The number of OpenSim grids accepting the multi-grid, hypergrid-enabled Open Metaverse Currency (OMC) has continued to grow in the first half of this year, now at an all-time high of 29 grids. Meanwhile, the number of registered users has tripled since the start of the year. In addition, the total amount of OMC in circulation has been generally increasing since it was launched last spring.
However, the value of transactions each month has varied considerably during this time, possibly due to the number of changes in the hypergrid protocol, which made it difficult to travel between grids. In addition, OMC shoppers would be worried about not being able to bring purchases back to their home grids — while OMC merchants worry about the possibility that their goods could leave their home grids and be illegally distributed elsewhere.
The OMC is fully convertible, and can be bought and sold for US dollars, British pounds, Euros, and Swiss francs, and can also be traded for Second Life ‘s Linden dollars.Â The OMC has an exchange rate of around 270 OMC to US $1.
OMC is backed by Austian virtual currency exchange Virwox, which publishes real-time statistics about the OMC. Virwox is better known as one of the leading exchanges for Linden dollars in Europe. As of May,Â more than 30,000 users have traded over US$30 million worth of Linden dollars on the exchange.
Despite the drop in grid numbers at the end of 2010, the currency has not only risen to where it used to be, but exceeded it to reach a new record high.Â In the first half of the year, the number of grids that OMC is accepted on grew from 18 in January to 29 at the end of June — 28 OpenSim grids, plus Second Life.
As the number of grids the currency is available on continues to rise, the currency becomes more and more useful. With more grids accepting OMC, this means more opportunity for virtual shopping destinations in OpenSim — as well as a larger resident base from which to draw registered OMC users.
User and Transaction Growth
The total amount of OMC in circulation has been higher in the first half of this year than ever before. Despite some setbacks over the past two months, the total amount of the currency in circulation rose to over US$2,000 — which is still a relative drop in the bucked compared to the amount of money circulating in private currencies on the Avination and InWorldz commercial grids.
The value of monthly transactions, which jumped sharply in March of this year, has fallen again from almost $1,200 in March to less than $300 in May. Transactions recovered slightly in June, reaching around $400, but are still much lower than at the end of the first quarter.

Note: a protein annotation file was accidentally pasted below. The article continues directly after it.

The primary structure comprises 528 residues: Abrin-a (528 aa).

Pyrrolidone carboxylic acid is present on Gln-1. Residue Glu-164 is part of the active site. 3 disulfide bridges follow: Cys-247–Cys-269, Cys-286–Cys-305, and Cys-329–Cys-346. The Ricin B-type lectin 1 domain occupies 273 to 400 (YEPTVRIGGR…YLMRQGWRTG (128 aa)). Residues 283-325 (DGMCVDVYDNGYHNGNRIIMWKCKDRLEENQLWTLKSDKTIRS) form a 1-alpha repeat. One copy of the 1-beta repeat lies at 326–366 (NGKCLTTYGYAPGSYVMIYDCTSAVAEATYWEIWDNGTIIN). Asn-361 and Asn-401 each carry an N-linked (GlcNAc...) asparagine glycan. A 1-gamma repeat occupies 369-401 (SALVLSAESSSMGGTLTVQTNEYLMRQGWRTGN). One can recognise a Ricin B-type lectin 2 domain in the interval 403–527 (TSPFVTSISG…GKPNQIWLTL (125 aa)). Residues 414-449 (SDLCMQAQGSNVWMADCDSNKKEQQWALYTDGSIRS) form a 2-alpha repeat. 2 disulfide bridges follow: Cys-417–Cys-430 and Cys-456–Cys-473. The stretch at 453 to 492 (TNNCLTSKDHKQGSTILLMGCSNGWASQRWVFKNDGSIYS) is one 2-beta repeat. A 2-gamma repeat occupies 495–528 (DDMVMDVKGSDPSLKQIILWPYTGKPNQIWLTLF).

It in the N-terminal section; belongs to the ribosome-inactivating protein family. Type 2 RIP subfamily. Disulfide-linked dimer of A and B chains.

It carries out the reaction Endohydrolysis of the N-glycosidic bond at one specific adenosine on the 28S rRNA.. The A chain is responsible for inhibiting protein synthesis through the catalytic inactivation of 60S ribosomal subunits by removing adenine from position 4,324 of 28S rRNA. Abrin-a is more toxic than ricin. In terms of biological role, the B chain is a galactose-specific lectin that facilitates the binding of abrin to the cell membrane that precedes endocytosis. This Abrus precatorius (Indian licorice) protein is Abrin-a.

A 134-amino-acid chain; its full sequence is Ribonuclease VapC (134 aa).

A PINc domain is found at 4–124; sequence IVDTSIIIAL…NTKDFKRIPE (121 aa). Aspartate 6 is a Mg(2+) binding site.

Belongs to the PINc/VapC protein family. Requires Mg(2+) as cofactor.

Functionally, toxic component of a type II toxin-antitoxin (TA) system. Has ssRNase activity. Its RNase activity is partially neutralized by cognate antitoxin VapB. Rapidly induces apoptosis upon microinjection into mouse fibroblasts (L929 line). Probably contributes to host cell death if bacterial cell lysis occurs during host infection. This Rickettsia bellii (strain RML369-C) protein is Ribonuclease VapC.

Although the total value of transactions has dropped, the number of users has increased significantly from 1,100 in March to 1,800 at the end of June. This increase in users means that there are more prospective buyers for merchants that accept OMC payments.
The OMC currency doesn’t belong to any one grid. Rather, it is stored on the Virwox site, in the user’s account, the same way that PayPal stores money for its users. Deposits orÂ withdrawalsÂ can made from the account at any times.
Similar to PayPal payments in OpenSim, each transaction must be authorized on the Virwox website itself, for maximum security. Each grid that enables OMC also has to be approved by Virwox, in order to ensure the safety of its users.
OMC works with all of the existing Linden shopping scripts, so merchandise cam be delivered in-world at the time of purchase. Merchants can scam the system — as they can in Second Life — by promising one product and delivering something else. However, a grid that doesn’t police its merchants and receives Â too many complaints from shoppers stands to lose its OMC connectivity.
Because the OMC works across hypergrid teleports, a shopper can travel to other grids to buy merchandise and bring the merchandise with them back to their own grid. However, due to new improvements in hypergrid security, not all items can be transported to other grids. Shoppers are encouraged to buy from merchants they know, or to experiment with smaller items or freebies, to ensure that they can successfully transport goods back to their own grid.
Since support for the Avination grid’s virtual currency rolled out in February, Virwox has also traded more than 20 million of Avination’s C$, approximately US$74,000. U.K.-based Avination is the third largest public OpenSim grid by land area as of mid-June.
The OMC exchange volume on Virwox, however, is just 12 million OMC, or about US$44,000.
One reason for the difference in volume is that Avination is a closed, commercial grid. Content cannot be taken off the grid via hypergrid teleports or region OAR file backups or inventory IAR backups. Because of this, merchants are more comfortable selling their virtual goods in that environment.
Most of the large OMC-enabled grids, however, are hypergrid-enabled, which allows goods to be taken to other grids where they could be exported and possibly distributed illegally. As a result, many merchants are hesitant about selling their gods there. In addition, given the hypergrid compatibility issues as a result of OpenSim upgrades, shoppers may be wary of spending money on other grids in there’s a possibility that they wont be able to bring the merchandise back with them to their own grid.
Recently, closed commercial grids have begun adopting the OMC as well, in order to avoid the problems associated with managing their own virtual currencies. These grids haven’t yet grown to the point where they constitute a sizeable retail market but may do so in the future.